Is there an Equity Premium Puzzle in Italy? A Look at Asset Returns, Consumption and Financial Structure Data over the Last Century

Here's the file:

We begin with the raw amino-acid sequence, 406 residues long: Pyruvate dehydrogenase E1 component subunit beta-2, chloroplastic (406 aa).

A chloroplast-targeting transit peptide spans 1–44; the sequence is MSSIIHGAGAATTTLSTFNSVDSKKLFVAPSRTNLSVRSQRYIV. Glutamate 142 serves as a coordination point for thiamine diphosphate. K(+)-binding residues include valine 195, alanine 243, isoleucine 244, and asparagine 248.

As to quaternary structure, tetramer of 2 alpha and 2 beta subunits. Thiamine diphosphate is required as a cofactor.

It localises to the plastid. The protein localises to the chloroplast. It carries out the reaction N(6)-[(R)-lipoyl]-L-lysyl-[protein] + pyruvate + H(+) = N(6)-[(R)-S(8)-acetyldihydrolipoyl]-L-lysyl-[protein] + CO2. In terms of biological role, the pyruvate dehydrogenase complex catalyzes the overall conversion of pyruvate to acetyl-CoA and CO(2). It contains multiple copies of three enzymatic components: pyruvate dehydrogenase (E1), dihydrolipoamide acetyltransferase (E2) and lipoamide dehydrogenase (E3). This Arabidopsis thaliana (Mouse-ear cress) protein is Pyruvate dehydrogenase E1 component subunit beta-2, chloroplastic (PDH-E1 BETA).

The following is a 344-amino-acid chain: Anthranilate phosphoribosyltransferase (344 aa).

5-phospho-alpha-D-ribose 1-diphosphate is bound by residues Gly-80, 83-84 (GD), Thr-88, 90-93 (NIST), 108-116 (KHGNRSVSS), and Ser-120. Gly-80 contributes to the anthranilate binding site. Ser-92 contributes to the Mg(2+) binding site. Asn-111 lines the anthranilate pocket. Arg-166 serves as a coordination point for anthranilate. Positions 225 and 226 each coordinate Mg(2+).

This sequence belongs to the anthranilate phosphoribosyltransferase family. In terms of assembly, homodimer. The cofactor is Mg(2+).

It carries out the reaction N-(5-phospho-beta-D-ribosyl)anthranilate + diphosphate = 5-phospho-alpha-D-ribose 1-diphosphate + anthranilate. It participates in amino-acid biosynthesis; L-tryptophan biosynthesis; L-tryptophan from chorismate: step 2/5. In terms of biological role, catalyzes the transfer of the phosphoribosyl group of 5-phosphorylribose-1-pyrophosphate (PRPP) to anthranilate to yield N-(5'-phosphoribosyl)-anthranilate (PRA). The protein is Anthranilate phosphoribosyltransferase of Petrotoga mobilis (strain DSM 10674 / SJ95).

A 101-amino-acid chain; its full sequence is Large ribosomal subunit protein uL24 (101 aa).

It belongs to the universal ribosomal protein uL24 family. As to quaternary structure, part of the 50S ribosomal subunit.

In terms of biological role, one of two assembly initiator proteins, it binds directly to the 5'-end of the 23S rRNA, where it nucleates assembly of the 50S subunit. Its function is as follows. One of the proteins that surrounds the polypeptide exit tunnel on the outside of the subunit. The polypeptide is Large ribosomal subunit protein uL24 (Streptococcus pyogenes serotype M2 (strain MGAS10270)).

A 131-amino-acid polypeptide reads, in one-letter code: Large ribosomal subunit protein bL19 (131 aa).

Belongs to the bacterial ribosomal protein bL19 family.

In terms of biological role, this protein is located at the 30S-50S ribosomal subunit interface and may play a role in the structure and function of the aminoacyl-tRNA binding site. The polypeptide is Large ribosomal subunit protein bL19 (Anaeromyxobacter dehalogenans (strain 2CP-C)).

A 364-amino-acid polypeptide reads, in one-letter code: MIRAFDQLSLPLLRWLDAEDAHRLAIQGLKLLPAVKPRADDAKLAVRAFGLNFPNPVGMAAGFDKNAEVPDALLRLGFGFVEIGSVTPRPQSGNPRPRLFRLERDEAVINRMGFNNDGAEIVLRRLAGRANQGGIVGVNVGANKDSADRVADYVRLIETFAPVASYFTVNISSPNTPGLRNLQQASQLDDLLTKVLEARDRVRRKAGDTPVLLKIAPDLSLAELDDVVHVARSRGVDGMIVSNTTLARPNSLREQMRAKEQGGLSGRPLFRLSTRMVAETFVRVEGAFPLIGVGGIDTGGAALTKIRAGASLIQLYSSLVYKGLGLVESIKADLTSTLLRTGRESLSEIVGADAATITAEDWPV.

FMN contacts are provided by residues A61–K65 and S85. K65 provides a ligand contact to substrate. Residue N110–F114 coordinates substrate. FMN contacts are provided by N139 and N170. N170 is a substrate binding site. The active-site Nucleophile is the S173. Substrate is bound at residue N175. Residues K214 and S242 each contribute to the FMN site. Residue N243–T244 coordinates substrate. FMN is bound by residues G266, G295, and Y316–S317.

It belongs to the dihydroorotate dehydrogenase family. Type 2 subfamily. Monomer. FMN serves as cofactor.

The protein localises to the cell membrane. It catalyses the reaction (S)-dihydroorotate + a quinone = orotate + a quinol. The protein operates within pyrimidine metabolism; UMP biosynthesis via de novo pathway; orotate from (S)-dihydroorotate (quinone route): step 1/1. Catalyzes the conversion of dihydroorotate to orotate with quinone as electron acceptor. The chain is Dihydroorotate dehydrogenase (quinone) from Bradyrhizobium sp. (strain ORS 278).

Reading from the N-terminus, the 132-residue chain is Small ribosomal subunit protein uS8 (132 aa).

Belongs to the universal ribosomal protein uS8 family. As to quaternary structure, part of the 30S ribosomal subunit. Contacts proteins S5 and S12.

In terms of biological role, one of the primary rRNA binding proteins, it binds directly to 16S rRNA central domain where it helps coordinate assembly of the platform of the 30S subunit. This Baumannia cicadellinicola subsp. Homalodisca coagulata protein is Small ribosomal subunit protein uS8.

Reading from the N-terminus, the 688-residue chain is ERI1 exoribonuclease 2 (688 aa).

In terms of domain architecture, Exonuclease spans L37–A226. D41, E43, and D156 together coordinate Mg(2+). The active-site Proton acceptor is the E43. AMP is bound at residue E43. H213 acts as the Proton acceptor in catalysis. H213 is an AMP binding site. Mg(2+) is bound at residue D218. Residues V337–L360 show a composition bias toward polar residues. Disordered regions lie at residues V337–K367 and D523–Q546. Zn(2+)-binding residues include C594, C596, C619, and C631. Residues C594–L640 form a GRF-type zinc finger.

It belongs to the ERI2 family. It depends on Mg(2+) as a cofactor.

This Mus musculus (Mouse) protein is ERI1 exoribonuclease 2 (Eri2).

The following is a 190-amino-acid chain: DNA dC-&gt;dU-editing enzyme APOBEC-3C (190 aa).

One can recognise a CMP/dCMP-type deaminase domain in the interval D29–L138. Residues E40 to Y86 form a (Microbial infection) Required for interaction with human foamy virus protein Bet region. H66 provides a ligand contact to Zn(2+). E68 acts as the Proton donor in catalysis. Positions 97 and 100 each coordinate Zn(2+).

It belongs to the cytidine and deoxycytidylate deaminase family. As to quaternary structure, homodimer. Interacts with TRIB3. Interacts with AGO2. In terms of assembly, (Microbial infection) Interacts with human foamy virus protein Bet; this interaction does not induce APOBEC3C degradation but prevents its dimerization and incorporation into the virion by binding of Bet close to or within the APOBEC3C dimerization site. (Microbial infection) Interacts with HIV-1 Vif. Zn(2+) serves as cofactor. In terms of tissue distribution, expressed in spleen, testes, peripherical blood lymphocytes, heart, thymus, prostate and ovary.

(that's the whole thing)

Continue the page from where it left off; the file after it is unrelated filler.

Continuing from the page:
This paper reconstructs the series of the real returns on Italian equities, bank and PO deposits and long-term government bonds from 1860 to today. In the long-run the return on shares was much higher than that on government securities and also that on bank and PO deposits. However, this summary assessment is considerably influenced by the exceptional falls in the real value of government securities and bank deposits caused by the hyperinflation that occurred in conjunction with the two world wars. Within the period, there were alternate phases, paralleling the economic cycle and the main institutional changes, in which the return on shares was higher than those on the other two instruments and vice versa. Overall, the Italian equity market provided long-run returns to investors comparable to those of other major countries, although a large fraction of the risk premium for the whole period can be accounted for by the performance following of the hyperinflation episodes of the wars. However, the risk-return trade-off, owing to much larger volatility, compared unfavourably with other markets. Moreover, the Italian equity market in the last 30 years (up to 1994), when equity prices barely kept up with inflation, looks very different. The econometric analysis suggests the presence of an equity premium puzzle in Italy during the estimation period, 1892-1993. In contrast, for government securities the observed returns were approximately in line with the theoretical values. The estimates show that both the returns on government securities and those on shares include an inflation risk premium. For government securities, this was estimated at around 0.8 percentage points. The inflation risk premium was smaller for shares.
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